Sports and politics crossed paths yesterday when Boston Red Sox pitcher Joe Kelly gifted tickets to Game 3 of the ALDS to Ken Bone.
Pitcher Joe Kelly of the Boston Red Sox made news yesterday when he gave away tickets to Game 3 of the American League Division Series against the Cleveland Indians. As Matt Monagan of MLB.com reported, Kelly gave these tickets away in a rather strange fashion. The recipient of this gift came in the form of undecided voter Ken Bone, the man who took the Internet by storm after asking the presidential candidates about their plans to create environmentally friendly energy while minimizing job losses during Sunday night’s debate.
Bone became famous during this last presidential debate for not only his excellent question but also his red sweater and mustache. These items became popular almost right away on Twitter, and one user even tweeted a Ken Bone Halloween costume kit in the aftermath. Certainly, Joe Kelly only further enhanced his fame by offering him seats at a high-stakes ballgame.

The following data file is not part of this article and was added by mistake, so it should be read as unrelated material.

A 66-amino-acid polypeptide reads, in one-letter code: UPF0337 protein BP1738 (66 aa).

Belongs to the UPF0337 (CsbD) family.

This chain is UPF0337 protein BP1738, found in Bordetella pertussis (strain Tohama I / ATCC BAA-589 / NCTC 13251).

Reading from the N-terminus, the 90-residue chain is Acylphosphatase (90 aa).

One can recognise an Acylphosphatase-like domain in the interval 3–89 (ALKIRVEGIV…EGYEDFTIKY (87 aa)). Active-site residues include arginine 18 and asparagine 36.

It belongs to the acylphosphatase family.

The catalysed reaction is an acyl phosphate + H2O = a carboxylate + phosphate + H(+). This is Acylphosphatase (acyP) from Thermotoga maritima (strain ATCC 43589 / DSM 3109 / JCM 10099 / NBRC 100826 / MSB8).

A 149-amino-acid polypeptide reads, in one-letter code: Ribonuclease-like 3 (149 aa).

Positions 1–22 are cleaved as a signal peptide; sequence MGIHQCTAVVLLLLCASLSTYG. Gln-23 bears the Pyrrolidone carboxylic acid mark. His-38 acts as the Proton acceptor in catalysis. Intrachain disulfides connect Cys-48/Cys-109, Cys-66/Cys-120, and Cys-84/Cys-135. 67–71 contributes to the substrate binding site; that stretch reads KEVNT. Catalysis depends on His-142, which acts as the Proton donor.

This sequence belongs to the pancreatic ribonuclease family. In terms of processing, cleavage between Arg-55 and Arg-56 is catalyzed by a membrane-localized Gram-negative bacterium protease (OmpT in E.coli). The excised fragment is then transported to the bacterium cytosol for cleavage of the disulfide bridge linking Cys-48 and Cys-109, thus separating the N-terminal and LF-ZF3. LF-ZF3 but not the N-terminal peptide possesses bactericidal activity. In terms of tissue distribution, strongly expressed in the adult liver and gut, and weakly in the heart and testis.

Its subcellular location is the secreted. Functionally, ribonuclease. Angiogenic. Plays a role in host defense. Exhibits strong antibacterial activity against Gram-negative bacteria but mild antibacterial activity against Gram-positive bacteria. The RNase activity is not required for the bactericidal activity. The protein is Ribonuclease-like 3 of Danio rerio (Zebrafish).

The Boston Globe added that the Red Sox confirmed that Kelly did indeed give Bone the tickets, but it remained unclear whether or not he actually attended the game. Given the last-minute nature of the gift, it seemed unlikely that he would make the trek to Boston to watch the matchup – especially since the debate took place in St. Louis, Missouri. Regardless of whether or not he traveled the roughly 1,200 miles separating the two cities, this became an amusing interaction between a player and a spectator.
Should he have made the journey, he would have witnessed a thrilling game. The Cleveland Indians, who entered only needing one more win to advance to the American League Championship Series, struck first in the fourth inning to establish a 2-0 lead. The Boston Red Sox scored one of their own, but the Tribe added another two runs to their lead in the following half inning. Despite the Sox’s best attempts, the Indians would ultimately win the game to advance to the ALCS for the first time since 2007.
Kelly only briefly appeared in the game himself, pitching 1.2 flawless innings of work. He struck out one batter while allowing no base runners. This comes after a fairly disappointing season for the right-hander, who allowed a 5.18 earned run average across 14 relief appearances and six starts. His time as a reliever, however, was much more successful. He allowed just two runs in 17.2 innings out of the bullpen, which included an impressive 21 strikeouts.